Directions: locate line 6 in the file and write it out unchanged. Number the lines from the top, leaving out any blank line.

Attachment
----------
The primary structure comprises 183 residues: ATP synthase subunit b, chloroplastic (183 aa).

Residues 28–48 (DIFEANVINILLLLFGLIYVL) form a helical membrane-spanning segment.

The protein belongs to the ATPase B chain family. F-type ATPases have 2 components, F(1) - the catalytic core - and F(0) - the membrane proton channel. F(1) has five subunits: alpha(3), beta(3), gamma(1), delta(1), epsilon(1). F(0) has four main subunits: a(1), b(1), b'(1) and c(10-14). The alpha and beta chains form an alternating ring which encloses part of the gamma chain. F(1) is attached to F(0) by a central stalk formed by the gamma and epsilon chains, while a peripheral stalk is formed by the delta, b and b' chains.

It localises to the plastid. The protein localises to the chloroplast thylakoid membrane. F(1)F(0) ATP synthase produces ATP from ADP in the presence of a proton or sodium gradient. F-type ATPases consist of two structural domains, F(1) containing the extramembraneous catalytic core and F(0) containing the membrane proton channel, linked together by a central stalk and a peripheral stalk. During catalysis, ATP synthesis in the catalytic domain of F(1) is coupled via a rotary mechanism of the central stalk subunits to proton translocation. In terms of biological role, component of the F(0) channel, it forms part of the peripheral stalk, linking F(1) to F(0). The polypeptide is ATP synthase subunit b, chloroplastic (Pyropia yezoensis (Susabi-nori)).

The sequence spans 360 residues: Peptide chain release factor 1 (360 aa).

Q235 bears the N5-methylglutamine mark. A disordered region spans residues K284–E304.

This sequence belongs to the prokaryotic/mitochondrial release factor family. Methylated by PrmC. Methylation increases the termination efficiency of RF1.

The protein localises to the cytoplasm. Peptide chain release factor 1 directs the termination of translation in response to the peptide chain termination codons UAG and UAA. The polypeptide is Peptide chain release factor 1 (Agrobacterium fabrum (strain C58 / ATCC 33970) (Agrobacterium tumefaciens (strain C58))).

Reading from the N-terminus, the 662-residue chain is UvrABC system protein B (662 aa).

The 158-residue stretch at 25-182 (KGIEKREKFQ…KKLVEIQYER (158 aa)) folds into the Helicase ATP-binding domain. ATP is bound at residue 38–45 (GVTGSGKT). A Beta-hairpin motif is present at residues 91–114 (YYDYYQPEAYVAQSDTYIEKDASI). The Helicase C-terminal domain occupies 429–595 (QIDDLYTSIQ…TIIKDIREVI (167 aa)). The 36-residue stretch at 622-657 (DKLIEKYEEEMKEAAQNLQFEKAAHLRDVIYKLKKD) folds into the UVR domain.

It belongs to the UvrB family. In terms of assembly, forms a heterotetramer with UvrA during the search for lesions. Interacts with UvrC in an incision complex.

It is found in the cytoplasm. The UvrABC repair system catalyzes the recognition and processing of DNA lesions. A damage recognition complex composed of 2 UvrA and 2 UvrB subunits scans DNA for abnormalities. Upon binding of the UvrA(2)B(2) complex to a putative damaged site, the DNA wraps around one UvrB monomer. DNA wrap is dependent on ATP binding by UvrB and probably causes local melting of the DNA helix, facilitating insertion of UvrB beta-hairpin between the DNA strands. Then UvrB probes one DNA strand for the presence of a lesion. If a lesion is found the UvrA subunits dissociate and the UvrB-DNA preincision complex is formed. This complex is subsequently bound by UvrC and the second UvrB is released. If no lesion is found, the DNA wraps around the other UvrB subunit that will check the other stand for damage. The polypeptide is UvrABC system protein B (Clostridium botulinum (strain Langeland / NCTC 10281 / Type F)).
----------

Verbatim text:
Q235 bears the N5-methylglutamine mark. A disordered region spans residues K284–E304.